* Posts by thx1111

8 posts • joined 30 Oct 2020

More than three years after last release, X.Org Server 21.1.0 RC1 appears


Re: A nit but not a nit...

People still seem to misunderstand what "Wayland" claims to be, that it is *just* "a protocol for a compositor to talk to its clients as well as a C library implementation of that protocol.", and *not* actually any kind of functional "implementation", as is, in contrast, X11, "an open source implementation of the X Window System".

Any "want'a be" X11 replacement would seem to initially have only one simple requirement, to "copy existing X11 functionality". That's all, a Wayland Client providing full X11 Server functionality to existing X11 applications. Instead, now, after 13 years of Wayland "development", that has totally failed to happen. Basic hardware configuration, with xrandr, does not work. X11 client-server networking, does not work. Often, copy-paste does not even work.

In practice, the term "Wayland Server", means something quite different from the common meaning of "X11 Server". It is claimed that "Wayland is intended as a simpler replacement for X", insinuating that it necessarily provides all of: Networking, Compositing, Display Management, Window Management, Color Management, and Security. So far, in actuality, "Wayland" is nothing more than a new compositor hack with a better security model. There is no networking, no display management, no color management, and I think people still argue over how to perform window decorations in the window management.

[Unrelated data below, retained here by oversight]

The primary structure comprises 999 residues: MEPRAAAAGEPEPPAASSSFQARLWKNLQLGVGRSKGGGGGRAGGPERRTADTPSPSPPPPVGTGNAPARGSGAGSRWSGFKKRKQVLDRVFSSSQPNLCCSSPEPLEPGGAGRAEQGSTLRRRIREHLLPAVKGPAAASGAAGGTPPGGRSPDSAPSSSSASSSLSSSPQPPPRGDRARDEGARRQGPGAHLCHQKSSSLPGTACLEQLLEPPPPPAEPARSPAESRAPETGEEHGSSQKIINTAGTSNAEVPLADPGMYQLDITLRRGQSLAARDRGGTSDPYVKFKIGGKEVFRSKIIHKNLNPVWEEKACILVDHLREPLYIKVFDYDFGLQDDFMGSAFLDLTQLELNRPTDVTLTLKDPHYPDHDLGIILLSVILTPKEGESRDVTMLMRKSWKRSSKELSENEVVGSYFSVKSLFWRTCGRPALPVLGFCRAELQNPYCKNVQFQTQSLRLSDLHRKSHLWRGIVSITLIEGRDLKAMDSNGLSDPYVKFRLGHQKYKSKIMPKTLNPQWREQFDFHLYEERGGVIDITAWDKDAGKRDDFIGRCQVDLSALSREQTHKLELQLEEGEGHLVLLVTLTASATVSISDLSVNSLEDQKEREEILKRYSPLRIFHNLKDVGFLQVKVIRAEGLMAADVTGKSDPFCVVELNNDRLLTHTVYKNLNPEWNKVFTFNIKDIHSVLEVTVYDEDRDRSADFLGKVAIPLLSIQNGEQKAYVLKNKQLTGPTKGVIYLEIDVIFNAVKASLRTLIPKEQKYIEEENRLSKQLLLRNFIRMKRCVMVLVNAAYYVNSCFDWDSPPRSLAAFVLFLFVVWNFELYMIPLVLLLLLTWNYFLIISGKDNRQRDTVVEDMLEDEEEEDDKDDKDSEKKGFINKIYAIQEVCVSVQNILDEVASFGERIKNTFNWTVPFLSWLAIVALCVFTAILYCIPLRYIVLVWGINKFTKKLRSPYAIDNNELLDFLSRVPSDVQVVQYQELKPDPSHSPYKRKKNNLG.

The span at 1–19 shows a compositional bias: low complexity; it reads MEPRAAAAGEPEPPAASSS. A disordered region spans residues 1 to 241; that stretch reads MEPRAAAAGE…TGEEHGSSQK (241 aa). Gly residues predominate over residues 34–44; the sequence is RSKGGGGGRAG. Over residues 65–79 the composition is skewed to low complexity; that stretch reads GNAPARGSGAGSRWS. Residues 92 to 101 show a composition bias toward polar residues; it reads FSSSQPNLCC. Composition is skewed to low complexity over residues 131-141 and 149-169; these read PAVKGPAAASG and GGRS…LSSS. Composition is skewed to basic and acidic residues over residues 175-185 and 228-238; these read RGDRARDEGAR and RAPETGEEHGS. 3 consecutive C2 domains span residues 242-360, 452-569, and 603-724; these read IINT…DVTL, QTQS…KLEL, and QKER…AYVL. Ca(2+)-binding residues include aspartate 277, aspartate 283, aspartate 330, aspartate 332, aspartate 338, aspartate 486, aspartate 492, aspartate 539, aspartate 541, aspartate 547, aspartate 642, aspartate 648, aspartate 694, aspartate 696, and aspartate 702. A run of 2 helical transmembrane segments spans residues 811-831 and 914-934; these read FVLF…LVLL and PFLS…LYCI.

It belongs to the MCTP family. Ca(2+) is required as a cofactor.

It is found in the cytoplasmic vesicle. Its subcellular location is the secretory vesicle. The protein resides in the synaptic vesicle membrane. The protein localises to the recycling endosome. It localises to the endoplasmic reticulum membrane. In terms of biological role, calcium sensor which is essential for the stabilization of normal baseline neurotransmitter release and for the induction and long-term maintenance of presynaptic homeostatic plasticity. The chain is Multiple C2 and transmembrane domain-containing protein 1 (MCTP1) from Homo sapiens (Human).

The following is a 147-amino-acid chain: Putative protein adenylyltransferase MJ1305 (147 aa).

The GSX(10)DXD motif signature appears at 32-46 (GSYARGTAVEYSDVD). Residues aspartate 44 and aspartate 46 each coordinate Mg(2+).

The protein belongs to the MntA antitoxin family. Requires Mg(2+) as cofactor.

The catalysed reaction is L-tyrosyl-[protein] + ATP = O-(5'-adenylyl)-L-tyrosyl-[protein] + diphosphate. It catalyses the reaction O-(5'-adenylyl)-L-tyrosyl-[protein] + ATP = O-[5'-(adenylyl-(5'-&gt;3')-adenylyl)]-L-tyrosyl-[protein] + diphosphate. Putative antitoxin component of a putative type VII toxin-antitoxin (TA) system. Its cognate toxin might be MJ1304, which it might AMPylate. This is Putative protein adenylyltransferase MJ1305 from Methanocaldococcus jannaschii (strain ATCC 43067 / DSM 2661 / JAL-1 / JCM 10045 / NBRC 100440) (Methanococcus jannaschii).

I can only hope that, some day, some talented young developer, ambitious enough to "rush in where angels fear to tread", might swap-out the "compositor" part of X11 with some Wayland innards, to provide a satisfactory X11 evolution.

Get a load of fancypants no-enemies AMD-Xilinx: 'Large majority' of third parties 'had no concerns' about pair's hookup


Nice to Hear

It's actually nice to hear a story about a regulatory process that "worked", and where everyone seems to have been treated with respect.